Claiming Adult Children on Your Taxes

Watching our children grow up and leave the nest brings mixed emotions. Alas the prolonged economic downturn has forced thousands of young adults to move in with their parents until their job prospects improve.

On the cusp of tax season, a lot of parents are grappling with an issue: Can you claim an adult child as a dependent? For 2011, each dependent reduces your taxable income by $3,700. For a family in the 25% tax bracket, that works out to a tax savings of $925, which buys a lot of groceries.

Unfortunately, the fact the you provide a roof and food for an adult child does not automatically mean you can claim that individual as a dependent. There's a four point litmus test to determine if your child meets the IRS definition of "qualifying child".

1. Relationship. The individual must be your child, stepchild, foster child, sibling, stepsibling or a descendant of one of those (such as a grandchild).

2. Age. They must have been under age 19 at year's end, or under 24 if the child was a full-time student for at least five months of the year.

3. Residence. The child must have lived with you for more than half of the year. There are some exceptions for children of parents who are separated or divorced.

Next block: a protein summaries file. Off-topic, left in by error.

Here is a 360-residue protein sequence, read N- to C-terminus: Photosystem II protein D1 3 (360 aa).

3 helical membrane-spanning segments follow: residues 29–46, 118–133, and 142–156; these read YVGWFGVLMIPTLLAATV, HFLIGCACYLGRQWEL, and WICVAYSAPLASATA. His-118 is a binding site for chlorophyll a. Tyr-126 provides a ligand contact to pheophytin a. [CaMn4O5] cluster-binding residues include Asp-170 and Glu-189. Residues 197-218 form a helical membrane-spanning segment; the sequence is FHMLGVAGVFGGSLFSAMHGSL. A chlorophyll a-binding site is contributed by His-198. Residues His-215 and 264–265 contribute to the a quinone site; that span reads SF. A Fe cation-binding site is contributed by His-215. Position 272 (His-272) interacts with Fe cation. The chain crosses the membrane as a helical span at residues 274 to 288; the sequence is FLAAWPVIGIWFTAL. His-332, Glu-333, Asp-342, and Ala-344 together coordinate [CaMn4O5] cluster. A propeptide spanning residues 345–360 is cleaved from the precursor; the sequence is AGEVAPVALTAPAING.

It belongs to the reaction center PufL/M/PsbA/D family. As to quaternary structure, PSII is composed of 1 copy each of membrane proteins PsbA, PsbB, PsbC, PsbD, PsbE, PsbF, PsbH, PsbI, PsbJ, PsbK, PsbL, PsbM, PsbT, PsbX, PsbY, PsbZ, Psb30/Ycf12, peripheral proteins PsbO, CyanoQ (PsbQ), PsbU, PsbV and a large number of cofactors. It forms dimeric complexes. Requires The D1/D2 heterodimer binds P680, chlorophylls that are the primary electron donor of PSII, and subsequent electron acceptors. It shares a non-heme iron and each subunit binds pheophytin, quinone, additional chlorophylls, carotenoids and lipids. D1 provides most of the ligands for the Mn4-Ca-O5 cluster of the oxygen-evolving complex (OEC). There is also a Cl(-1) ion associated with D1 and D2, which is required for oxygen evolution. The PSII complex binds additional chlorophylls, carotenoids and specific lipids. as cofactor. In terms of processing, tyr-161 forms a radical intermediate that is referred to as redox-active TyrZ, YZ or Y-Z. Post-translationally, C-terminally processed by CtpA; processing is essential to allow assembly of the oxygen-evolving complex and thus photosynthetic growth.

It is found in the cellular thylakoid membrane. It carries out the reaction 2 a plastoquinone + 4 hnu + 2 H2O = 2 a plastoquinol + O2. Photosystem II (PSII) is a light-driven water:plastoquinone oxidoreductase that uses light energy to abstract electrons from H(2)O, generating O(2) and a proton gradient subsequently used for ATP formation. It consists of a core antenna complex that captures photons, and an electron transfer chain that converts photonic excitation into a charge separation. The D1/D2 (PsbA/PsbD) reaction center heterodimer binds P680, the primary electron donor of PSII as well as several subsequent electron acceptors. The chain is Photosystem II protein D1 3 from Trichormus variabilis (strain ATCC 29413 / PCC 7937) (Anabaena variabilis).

4. Support. You must have paid more than half of the child's support during the year. To calculate how much you spend on support, you can include your child's college costs, food, clothing and medical and dental expenses.  If your child is on your health insurance plan,  you can include a portion of your premium.  You can also include a percentage of your ongoing household expenses when calculating the amount you spend on support.  For example, if  five people live in your home and one is an adult child, you can include one-fifth of your utility bills.  As long as your child's income doesn't exceed the amount you spent on support, and meets the other criteria, you can claim the child as a dependent.